At the landscape or catchment scales the restoration and expansion of montane scrub may have wide ranging ecological benefits and it provides an important element to enhance the biodiversity of any forest habitat network. Small mammal populations would likely increase, with benefits for those predators that hunt them, the specialised insect fauna that feeds on the different scrub species such as juniper and dwarf birch could increase and colonise new areas, cover and feeding would be provided for migrant birds and this increased cover might encourage more breeding by scarce nesting birds such as redwings, fieldfares and bramblings. Additionally there could be benefits for soil conservation, water quality, fisheries, and possibly even for hill farming in terms of improved shelter and the effects of enhanced soil water regimes on the quality of the grazings on higher altitude marginal land.
So what do we still need to do? We firstly need to recognise that this habitat is an integral part of the overall forest ecosystem and as such must be fully incorporated into any ecological restoration project targeting native forests in the uplands, and preferably also into any forestry proposals incorporating suitable hill ground. In this way we can ensure that montane scrub will play an important part in the development of forest habitat networks that encompass not only remote wilderness areas and nature reserves but also the wider working upland landscape with its farming, forestry and tourism interests.
Intrinsic to this is an acceptance that, whilst the main drive for the restoration of montane scrub is always likely to be the aesthetic vision of restoring Scotland to its full ecological potential, people are very much part of the ecosystem. Indeed in many parts of rural Scotland this ecosystem may only flourish if local communities develop a 'sense of ownership' and become actively involved in its management.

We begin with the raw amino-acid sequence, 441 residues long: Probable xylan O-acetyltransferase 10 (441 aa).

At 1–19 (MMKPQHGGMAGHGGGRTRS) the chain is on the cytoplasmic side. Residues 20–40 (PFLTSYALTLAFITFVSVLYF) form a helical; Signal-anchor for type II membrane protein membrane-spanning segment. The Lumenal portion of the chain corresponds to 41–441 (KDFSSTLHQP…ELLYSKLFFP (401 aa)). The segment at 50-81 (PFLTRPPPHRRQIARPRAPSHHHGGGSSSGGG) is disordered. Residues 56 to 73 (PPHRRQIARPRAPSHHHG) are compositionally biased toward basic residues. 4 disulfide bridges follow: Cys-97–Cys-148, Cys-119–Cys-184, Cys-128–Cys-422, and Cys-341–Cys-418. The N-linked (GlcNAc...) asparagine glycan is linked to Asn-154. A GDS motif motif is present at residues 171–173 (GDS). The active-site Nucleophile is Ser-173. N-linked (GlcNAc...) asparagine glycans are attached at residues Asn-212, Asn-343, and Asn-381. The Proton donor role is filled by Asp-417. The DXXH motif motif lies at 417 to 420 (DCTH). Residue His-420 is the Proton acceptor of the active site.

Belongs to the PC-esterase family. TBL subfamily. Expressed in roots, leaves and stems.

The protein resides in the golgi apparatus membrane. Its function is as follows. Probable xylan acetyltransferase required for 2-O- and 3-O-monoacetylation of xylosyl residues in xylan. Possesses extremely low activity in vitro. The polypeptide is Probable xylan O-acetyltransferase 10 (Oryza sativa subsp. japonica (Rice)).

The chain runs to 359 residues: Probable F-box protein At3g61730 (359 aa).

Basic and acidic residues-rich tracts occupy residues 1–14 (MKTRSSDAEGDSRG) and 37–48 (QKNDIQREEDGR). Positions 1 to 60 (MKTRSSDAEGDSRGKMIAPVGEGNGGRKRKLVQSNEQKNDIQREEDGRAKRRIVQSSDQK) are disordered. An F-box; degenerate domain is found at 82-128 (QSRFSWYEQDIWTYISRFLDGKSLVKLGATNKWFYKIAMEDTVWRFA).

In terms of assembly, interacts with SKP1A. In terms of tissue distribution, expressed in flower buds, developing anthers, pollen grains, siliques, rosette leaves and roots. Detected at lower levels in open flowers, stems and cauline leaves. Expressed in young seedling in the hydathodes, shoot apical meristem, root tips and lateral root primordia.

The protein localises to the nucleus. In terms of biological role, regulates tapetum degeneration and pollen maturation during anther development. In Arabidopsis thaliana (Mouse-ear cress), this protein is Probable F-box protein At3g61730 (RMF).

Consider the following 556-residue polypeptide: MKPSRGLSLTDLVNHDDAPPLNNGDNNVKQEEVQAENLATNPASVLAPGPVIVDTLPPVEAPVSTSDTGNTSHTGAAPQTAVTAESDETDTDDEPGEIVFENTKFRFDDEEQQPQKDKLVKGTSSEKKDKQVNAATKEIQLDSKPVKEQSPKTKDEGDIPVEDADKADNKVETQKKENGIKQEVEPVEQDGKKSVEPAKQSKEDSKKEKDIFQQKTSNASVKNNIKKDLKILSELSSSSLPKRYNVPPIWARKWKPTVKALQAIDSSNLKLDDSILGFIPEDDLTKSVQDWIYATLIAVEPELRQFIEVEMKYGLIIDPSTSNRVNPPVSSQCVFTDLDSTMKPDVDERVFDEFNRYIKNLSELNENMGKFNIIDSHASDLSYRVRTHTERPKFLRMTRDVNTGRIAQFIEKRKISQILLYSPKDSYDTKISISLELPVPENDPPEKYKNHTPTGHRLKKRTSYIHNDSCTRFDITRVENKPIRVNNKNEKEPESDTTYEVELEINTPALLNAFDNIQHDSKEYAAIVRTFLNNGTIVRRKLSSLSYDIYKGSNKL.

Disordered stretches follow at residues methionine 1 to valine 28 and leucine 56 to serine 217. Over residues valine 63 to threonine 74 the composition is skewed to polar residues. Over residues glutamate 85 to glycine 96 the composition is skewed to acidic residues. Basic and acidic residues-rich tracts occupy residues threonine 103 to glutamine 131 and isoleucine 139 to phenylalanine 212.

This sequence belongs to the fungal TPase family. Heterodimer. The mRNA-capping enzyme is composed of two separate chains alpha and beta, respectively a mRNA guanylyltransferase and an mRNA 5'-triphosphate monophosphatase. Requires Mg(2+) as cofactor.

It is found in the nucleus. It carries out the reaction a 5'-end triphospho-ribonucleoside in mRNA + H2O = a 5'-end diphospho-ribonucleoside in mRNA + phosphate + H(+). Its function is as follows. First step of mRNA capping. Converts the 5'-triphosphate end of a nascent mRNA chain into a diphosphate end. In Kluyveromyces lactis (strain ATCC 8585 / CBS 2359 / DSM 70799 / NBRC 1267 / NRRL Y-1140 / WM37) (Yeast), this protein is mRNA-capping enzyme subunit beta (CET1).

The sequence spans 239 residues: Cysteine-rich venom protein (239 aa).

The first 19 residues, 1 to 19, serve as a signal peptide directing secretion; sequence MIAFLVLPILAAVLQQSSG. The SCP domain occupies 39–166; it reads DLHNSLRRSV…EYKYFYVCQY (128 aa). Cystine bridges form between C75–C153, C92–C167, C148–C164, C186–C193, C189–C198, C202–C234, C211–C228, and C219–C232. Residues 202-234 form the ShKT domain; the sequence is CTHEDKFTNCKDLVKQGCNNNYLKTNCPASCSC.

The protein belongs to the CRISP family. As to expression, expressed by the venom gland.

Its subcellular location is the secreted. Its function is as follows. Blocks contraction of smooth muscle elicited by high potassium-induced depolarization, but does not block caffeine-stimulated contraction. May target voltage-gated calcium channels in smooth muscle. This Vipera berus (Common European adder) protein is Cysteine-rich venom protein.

We must also accept that the restoration and re-creation of this lost habitat will only happen at any reasonable scale if financial incentives are provided for this and if these are at least as attractive to land owners as incentives for alternative land uses. With the publication in 1998 of the Forestry Commission's Guidance Note, Treeline Woodlands and the Woodland Grant Scheme, and confirmation that Woodland Grant Scheme funding may be available in certain circumstances to support the expansion of woodland and scrub above the commercial timberline we have moved a significant step towards this.
This is an edited version of an article, Bonsai Forests and a 'Cinderella' Habitat, which was first published in Caledonia Wild! Spring 2000, the newsletter of Trees for Life.
Tim Clifford serves on the Board of Directors of Trees for Life, and is a professional conservation biologist who has worked for government conservation agencies and NGOs across Britain. He has wide practical experience of the management of woodland habitats including Caledonian pine forest, Atlantic oakwoods, upland birchwoods, and in the management of national scale forest restoration projects. For twelve years he was Warden of Beinn Eighe and Loch Maree Islands National Nature Reserves in Wester Ross. Since 1995 he has worked as Project Manager for the Caledonian Partnership, an innovative broad partnership of voluntary conservation organisations and government forestry, conservation and research agencies led by Highland Birchwoods. He also manages his 30 acre forest smallholding in Strathglass.
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Published: Caledonia Wild! Spring 2000
Last updated: 31 January 2014